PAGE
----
Cradle of Civilization

A Blog about the Birth of Our Civilisation and Development

Largest prehistoric monolith ‘Stone of the Pregnant Woman’ found in Baalbek, ancient Heliopolis

Posted by Fredsvenn on November 30, 2014

Largest ancient stone block was found by the Lebanese-German team of archeologists excavating in the stone quarry of Baalbek/Ancient Heliopolis, in Lebanon.

There lies the monolith “Hajjar al-Hibla” (Stone of the Pregnant Woman). Similar stone blocks of a 20m-length were used for the podium of the huge Temple of Jupiter in the Roman sanctuary of Baalbek.

The aim of this year’s excavations was to find new data about the mining techniques and the transporting of the megaliths.”

Archaeologists documented processing traces and investigated the old dumps of the mining activities, in order to locate datable and stratifiable sherds of pottery and small finds.

Archaeologists found out that the monolith “Hajjar al-Hibla” was left in the quarry, because the stone quality of a block’s edge proved to be poor and the monolith could easily be damaged during its transport.

Below the ‘Hajjar al-Hibla’ and directly beside of it, there is another megalithic stone block, even bigger than the first one: it measures ca. 19,60x6x5,5m. In order to determine the exact height, the trenches should be extended in one of the next archaeological expeditions at the site.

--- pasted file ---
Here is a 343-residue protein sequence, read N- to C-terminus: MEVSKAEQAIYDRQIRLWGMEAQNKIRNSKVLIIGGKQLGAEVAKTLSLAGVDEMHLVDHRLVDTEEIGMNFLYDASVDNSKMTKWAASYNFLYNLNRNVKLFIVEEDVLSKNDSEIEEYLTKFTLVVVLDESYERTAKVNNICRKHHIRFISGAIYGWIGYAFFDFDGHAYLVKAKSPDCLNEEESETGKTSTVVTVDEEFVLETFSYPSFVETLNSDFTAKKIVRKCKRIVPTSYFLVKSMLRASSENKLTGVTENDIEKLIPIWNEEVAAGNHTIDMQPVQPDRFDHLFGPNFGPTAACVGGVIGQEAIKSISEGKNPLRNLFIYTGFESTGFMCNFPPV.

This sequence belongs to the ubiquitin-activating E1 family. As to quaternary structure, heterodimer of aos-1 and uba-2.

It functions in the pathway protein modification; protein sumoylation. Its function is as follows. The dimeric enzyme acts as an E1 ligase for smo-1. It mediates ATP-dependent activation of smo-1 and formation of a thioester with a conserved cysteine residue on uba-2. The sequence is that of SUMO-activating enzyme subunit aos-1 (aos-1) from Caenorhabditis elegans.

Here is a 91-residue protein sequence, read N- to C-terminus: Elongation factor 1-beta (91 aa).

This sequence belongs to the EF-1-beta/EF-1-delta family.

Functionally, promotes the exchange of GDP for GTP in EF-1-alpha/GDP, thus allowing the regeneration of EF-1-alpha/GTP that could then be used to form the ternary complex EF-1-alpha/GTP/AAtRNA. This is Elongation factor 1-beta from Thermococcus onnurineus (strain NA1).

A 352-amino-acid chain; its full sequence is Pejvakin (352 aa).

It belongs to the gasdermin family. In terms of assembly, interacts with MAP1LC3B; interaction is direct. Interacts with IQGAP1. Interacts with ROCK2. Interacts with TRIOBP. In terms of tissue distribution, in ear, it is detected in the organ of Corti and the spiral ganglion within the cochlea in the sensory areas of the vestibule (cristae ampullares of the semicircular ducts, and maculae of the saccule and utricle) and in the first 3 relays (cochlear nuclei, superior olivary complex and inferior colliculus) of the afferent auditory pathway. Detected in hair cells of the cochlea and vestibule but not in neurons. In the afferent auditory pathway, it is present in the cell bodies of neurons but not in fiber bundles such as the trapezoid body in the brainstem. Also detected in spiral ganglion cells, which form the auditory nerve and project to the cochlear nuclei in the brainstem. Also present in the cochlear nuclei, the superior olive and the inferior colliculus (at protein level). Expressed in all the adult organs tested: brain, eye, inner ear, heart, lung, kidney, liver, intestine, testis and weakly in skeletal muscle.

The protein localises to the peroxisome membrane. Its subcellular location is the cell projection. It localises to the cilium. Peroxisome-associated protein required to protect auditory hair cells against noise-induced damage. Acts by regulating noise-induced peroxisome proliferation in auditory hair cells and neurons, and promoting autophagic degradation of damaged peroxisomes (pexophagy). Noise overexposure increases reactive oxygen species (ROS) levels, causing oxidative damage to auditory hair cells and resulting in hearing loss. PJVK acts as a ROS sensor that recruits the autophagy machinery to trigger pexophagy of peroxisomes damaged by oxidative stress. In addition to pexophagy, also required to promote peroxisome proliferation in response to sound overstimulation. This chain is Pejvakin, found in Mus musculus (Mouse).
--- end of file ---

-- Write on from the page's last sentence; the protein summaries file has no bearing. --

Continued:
The second block weighs 1,650 tons. Archaeologists concluded that the block was meant to be transported without being cut.

This means, that it is the biggest known ancient stone block.

The history of settlement in the area of Baalbeck, Lebanon dates back about 9,000 years, with almost continual settlement of the tell under the Temple of Jupiter, which was a temple since the pre-Hellenistic era.

After Alexander the Great conquered the Near East in 334 BC, the existing settlement was named Heliopolis (from helios, Greek for sun, and polis, Greek for city.

The gods that were worshipped at the temple – Jupiter, Venus, and Bacchus gods were worshipped in Baalbek/ Heliopolis during the period of Roman rule. It was one of the largest sanctuaries in the empire and contains some of the best preserved Roman ruins in Lebanon.

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